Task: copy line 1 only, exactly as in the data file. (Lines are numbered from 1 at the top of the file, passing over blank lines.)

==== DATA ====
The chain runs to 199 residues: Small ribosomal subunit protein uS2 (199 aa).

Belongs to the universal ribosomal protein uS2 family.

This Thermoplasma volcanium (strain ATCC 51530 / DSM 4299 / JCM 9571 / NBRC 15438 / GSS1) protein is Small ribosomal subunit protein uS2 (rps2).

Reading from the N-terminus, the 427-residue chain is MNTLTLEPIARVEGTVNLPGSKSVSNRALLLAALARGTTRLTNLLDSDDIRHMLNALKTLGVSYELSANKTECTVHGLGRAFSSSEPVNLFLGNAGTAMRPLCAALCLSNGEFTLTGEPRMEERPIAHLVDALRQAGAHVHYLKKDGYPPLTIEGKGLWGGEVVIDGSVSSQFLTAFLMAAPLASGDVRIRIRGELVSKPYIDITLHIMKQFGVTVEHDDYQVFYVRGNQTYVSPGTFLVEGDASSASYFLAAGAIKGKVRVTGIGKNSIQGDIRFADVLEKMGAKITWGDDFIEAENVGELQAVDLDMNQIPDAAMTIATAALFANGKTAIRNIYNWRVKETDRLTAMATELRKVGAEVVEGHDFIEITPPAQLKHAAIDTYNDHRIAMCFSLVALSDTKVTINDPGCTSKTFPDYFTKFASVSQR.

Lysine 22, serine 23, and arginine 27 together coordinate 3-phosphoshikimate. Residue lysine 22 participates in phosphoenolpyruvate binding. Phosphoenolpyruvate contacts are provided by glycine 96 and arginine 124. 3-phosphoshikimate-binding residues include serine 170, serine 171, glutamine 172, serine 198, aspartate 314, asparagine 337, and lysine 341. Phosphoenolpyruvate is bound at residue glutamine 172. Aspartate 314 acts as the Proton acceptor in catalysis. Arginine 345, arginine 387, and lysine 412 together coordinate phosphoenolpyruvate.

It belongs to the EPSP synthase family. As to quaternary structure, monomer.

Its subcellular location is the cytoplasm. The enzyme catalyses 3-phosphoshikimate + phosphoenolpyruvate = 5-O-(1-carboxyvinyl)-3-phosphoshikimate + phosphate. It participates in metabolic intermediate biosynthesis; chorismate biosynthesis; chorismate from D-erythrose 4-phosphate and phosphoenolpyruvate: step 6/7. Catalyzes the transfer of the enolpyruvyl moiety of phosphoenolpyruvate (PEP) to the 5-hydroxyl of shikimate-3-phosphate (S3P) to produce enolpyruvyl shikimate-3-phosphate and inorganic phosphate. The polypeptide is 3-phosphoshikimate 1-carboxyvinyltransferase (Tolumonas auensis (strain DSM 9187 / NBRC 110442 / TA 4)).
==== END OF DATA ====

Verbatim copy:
The chain runs to 199 residues: Small ribosomal subunit protein uS2 (199 aa).